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Momentum Continues To Grow in US-Taliban Peacetalks

The 6 days of negotiations between the US and Taliban have ended with different wording but in the end, articulating the same end game. US and Taliban officials have agreed so far to a draft (not final) deal that would lead to the withdraw of US forces from Afghanistan within 18 months after the deal is signed.

Zalmay Khalilzad the US Peace Envoy tweeted out celebrating the state of peace negotiations saying

“Meetings here (in Qatar) were more productive than they have been in the past. We have made significant progress on vital issues,” he wrote, adding that numerous issues still needed work.

“Nothing is agreed until everything is agreed and everything must include an intra-Afghan dialogue and comprehensive ceasefire,” It is basically diplomatic talk for we have more to add to an agreement but we are close.

In the draft deal by the Taliban it says that a ceasefire has been agreed to ahead of the transition of pulling US troops out, that has yet to be agreed by the US side as they want the Afghan government to agree to it also, something that likely will happen according to reports in the Pakistani media, and agreeing to the ceasefire makes perfect sense for President Ashraf Ghani in his campaign for reelection, as peace is the number one issue in the war-torn country.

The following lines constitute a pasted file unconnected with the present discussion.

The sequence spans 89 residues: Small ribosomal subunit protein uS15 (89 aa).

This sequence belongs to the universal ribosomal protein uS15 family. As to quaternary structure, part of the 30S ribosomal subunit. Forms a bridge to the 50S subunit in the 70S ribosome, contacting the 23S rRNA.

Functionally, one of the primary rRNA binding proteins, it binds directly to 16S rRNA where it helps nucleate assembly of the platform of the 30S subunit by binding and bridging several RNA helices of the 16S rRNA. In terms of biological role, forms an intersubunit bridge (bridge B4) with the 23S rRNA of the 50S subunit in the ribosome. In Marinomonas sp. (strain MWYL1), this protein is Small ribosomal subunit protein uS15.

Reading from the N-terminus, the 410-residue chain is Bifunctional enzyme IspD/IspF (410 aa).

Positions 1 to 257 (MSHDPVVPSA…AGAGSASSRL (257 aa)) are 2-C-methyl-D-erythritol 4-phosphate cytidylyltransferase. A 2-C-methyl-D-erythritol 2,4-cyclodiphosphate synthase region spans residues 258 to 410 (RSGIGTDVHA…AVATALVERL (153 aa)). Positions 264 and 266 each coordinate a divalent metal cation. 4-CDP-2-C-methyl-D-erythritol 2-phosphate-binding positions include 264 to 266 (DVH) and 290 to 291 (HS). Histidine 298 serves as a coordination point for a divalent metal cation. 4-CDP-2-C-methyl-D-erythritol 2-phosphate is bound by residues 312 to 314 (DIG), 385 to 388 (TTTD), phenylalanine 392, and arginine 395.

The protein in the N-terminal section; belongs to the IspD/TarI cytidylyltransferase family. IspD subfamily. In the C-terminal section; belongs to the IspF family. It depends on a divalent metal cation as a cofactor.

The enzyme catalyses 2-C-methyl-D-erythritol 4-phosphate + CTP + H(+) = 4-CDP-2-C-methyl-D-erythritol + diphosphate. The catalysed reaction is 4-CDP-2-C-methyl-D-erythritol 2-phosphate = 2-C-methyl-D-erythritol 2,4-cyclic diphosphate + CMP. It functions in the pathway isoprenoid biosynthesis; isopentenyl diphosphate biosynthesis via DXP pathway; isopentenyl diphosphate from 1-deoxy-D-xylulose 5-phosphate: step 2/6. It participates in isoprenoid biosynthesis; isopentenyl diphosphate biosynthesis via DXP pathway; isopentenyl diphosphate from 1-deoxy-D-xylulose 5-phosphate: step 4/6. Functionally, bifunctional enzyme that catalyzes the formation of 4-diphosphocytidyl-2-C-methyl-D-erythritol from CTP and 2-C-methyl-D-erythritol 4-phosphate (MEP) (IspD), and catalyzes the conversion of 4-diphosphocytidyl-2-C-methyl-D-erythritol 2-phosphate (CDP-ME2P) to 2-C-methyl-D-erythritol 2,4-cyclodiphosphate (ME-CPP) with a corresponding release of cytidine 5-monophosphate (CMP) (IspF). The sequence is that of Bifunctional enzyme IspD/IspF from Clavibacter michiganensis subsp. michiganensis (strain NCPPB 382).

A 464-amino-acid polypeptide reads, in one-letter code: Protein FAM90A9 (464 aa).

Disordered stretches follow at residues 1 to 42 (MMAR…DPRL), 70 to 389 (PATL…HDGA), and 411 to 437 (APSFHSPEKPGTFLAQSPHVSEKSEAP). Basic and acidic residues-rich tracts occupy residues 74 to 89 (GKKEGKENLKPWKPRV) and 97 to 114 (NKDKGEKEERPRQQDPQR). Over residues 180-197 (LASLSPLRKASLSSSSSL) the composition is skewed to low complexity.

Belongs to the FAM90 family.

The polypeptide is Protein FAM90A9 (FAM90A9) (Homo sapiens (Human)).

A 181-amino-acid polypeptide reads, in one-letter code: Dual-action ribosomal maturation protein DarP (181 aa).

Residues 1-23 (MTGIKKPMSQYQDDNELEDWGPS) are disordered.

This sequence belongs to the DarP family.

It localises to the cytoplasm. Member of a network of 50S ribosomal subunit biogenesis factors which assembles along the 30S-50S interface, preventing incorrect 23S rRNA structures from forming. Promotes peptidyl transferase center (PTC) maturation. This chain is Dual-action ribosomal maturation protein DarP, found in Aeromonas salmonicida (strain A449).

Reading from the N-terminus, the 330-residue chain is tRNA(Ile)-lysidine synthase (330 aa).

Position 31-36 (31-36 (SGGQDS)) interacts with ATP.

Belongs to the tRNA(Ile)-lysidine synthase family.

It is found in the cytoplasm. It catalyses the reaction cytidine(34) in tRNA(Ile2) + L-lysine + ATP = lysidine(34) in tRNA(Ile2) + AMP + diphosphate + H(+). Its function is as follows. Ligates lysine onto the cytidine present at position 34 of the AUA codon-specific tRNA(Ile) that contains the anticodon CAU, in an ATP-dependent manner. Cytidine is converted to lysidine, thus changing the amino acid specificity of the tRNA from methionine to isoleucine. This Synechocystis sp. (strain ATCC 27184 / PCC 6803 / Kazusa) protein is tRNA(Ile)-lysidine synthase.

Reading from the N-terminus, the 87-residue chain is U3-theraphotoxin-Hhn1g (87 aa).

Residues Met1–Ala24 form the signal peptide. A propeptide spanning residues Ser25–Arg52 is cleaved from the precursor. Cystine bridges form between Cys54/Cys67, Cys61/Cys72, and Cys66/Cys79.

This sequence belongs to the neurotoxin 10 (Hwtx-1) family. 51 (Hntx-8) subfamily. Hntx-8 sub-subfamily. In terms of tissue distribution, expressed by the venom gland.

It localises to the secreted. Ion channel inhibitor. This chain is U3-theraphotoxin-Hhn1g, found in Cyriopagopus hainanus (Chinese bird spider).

The Taliban again reaffirmed their commitment to not allow for other terrorist groups to be able to use Afghanistan as a place to attack the US or any other country, and in the deal, they would also ban Balochi separatists from using Afghanistan as a place to launch attacks in Pakistan who has long fought Balochi separatism, in a neglected but resource-rich Balochistan.

Qatari officials have told Pakistani media that the announcement of the withdrawal will be made at the State of the Union, and that more talks will occur in February in Qatar.

With the Taliban’s appointed of Mullah Baradar one of the founders of the group, as the main negotiator in the peace talks momentum has grown on the prospects of a deal. Taliban officials think US wanted to really wanted to be sure they were talking to powerful figures with influence in the Taliban and that would make sense, as you want to quell the violence as much as possible in a peace deal.

Other details in the agreement include a prisoner exchange, lifting a travel ban on many Taliban leaders, and formation of a caretaker interim government. President Ashraf Ghani has rejected such an offer multiple times.

This isn’t over yet, a final deal has yet to be finalized but the momentum is nearing the point of being unstoppable.

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